Steamboat Springs South Routt's Early Learning Center is one step closer to groundbreaking.
South Routt Superintendent Kelly Reed told the School Board on Thursday that the $700,000 project is moving forward and he expects the center to be ready for the 2008-09 school year. The district soon plans to advertise for soil bids.
"We are putting out for bids shortly and we are going to have an Early Learning Center board meeting Thursday to line up and set some dates," Reed said. "We'll have a better idea of a timeline (for groundbreaking) after Thursday night's meeting."
The new Early Learning Center, a preschool, will be built near South Routt Elementary School in Yampa.
"We are excited to get the process started," he said. "If all falls into place, we may have construction beginning in August or early September."
Plans for the new Early Learning Center began more than two years ago. The new facility will include 2,500 square feet of space with two classrooms, staff offices, a family room and several covered porches.
Also Thursday, the board approved a $4.1 million preliminary budget, which was up slightly from last year.
"The budget may be up, but expenses inched up as well," Reed said.
He added that the board will find out during the second week in July whether the district received a grant to replace boiler plants at Soroco High School and South Routt Elementary School.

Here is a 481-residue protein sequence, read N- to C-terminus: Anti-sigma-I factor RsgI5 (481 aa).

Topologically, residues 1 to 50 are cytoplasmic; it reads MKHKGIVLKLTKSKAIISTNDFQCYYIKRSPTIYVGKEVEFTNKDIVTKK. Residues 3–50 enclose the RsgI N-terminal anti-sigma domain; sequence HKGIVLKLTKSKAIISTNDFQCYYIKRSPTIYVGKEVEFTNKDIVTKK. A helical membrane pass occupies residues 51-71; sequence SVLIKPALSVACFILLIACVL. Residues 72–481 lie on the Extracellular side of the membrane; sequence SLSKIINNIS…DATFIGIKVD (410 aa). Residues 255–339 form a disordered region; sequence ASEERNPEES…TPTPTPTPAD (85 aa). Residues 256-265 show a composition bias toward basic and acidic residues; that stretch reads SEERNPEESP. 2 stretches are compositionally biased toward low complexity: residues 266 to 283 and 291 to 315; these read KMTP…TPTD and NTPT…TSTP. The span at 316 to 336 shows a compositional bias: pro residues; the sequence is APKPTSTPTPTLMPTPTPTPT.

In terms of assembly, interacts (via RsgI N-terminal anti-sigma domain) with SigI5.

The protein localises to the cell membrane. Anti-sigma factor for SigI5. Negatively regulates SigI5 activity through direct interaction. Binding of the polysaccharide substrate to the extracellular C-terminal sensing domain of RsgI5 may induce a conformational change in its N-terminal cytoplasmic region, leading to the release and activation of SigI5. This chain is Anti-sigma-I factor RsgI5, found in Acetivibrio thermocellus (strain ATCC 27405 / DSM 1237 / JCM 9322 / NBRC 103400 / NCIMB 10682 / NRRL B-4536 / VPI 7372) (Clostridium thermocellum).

"There's been no word on the grant, but we'll have confirmation at the July board meeting," he said.
Reed also updated the board on planning and possible acquisition of an agricultural greenhouse to be built next to the district's vocational agriculture building. Funds for the project would be raised with grants and private donations with no district funds expended.
"As of now, it needs the board's permission to go through," he said. "We live in an area where we have mining and we can teach these kids a trade in how to go back in a mining area and reclaim the land."
Reed said the greenhouse would be used to teach students how to grow native grasses and produce grass seeds to plant at mining sites that have been stripped of vegetation.
"It could be an amazing teaching tool for these students," he said. "Imagine that - getting some real-world experience."